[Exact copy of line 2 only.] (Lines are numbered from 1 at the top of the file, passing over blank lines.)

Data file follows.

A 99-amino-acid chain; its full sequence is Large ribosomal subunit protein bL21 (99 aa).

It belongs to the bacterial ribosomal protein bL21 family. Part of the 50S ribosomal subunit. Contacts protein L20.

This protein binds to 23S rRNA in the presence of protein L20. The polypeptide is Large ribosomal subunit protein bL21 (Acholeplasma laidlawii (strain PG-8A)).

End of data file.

It belongs to the bacterial ribosomal protein bL21 family. Part of the 50S ribosomal subunit. Contacts protein L20.